Boulder Cyclists Ride to Protest Bike Lane Removal

Yesterday's protest. Photo:
Yesterday’s protest. Photo: Moishe Lettvin

Cyclists in Boulder took to the streets yesterday to protest the City Council’s unanimous decision Tuesday night to undo a large chunk of the Folsom Street protected bike lane.

A four-to-three-lane road diet and flexible posts to separate the bike lane from traffic had been installed on a 12- to 18-month trial basis, part of what the city called its “Living Labs” initiative, aimed at increasing the city’s bicycle mode share to 30 percent by 2035. Segments of the road diet and bike lane protection will now revert to the previous design after a scant couple of months.

The removal marks only the fourth time an American city will remove a modern protected bike lane, according to People for Bikes. By most measures, the bike lane was working well. But City Council members caved to pressure from motorists who complained about slightly longer travel times.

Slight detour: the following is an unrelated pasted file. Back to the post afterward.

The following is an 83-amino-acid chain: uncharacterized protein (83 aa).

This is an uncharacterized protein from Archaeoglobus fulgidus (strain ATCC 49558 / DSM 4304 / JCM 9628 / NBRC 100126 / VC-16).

The ride was reminiscent of some of the 2012 protests in Toronto when former Mayor Rob Ford ordered the removal of the Jarvis Street bike lane.

Photo: Moishe Lettvin
Photo: Moishe Lettvin

Participants were encouraged to write “love letters” to the short-lived bike lane. “Dear Folsom,” one person wrote, “my kids want to bike now because of you. I finally feel safe with my family.”

Photio: Moishe Lettvin
Photio: Moishe Lettvin

“Boulder used to be considered one of the most most bike friendly cities in the country,” Alana Wilson, one of the event organizers, said in the press release. “Unfortunately that no longer seems to be part of the Boulder brand.”

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